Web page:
So, if I do the MBTI or temperament, or love languages, and I get that result back, that is gold for me. I really love it. So, I can Zoom. I can do whatever with these. I run courses, all different kinds of courses. I can go online, because of course, your listeners are going to be somewhere else in the world, but that's the beauty of technology today.
But what I really would love people to do is to stop the negative self-talk that's happening today. Because I think if you know, and understand yourself and you love yourself, then you don't need to talk negatively about it. You are able to move forward, not kicking yourself and beating yourself up.
I also spoke to someone the other week who said that when she talked to me, I realized that she was an intuitive and a P, because she was late quite often and didn't quite get things finished on time. She used to beat herself up and go, "Oh my goodness." And when I turned it around and I said, "Do those things need to be done in time? Are they important? What pressures are you putting yourself under?" She came again and she said to me, "I'm okay. Actually, I feel really good about myself. For the first time in my life, I realize that I just think differently to other people. I have a different way of finishing off tasks and stuff. And I'm okay. That's my thing."
So, if I can create world balance, help people create world balanced selves, their children, and build resilience for those children, especially too, that are coming up in this world, that's so full of technology, so full of influences, and that my daughter is staring at every day, people that may make them feel not good about themselves. If they're feeling good about themselves, when they start looking at the stuff, then they're going to be okay.
Scott A. MacMillan:
That's wonderful. So, we're going to put all of your contact details into show notes. But if there is somebody listening to this and they want to experience that same kind of transformation, is there a best place that they can learn more about you and get in touch with you?
Look, if you have all in the show notes at the end of this, then yes, please email me. Please request a Zoom meeting with me. I'm really happy to talk to people, work out what they want and what they need. And then we can move from there and I can direct any information to them, or talk to them, or run through workshops. I'm happy to work with companies as well, happy to work with leaders, anyone that's interested, parents, whoever you are. People often ask me to pick what audience I want to talk to. And I say to them, I can't. I pick people. I pick everyone, because everyone is part of what I'm talking about.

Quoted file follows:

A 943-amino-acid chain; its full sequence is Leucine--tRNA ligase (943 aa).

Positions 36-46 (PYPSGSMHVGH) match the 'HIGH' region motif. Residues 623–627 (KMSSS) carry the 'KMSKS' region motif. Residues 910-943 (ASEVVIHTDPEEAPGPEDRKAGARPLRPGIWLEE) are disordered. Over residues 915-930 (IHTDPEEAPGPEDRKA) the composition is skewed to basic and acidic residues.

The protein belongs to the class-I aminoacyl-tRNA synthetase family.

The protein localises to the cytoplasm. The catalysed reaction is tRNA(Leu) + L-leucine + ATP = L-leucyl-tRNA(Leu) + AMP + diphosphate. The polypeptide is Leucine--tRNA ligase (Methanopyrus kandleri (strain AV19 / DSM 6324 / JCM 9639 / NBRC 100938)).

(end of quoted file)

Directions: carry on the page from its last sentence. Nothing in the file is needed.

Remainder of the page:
Scott A. MacMillan:
Kate, it's been so great to talk to you. And it's been really a joy to experience your journey with you, to be able to play a small part in it. And I know the audience has learned a great deal here, not just about your entrepreneur to author journey, but also about the personality types, the love languages, and the benefit to understanding them. So, thank you so much for joining us today.
Thanks, Scott. I've had a wonderful time. Thank you.
Scott A. MacMillan:
Kate's insights about personality types, love languages, and how our differences can impact our interactions, explain so much about the way our relationships work, and also why they sometimes don't.
So, as we wrap up this episode of Entrepreneur to Author, remember this, just because we see the world one way, doesn't mean others see it the same way we do. That's why it's so important to understand who we are and try our best to understand how others may be different from us.
Not surprisingly, knowing yourself also is important when writing a book. It can help you set yourself up for success in choosing where you'll write, how often and for how long you'll write, and where in the journey you'll most need support from other people who may have different personality preferences than you.
And lastly, don't forget to check out the show notes for the link to the love languages quiz. It's absolutely worth taking the time to understand yours.
Now is the time, time to write, time to publish, and time to grow. I'm Scott McMillan, until next time.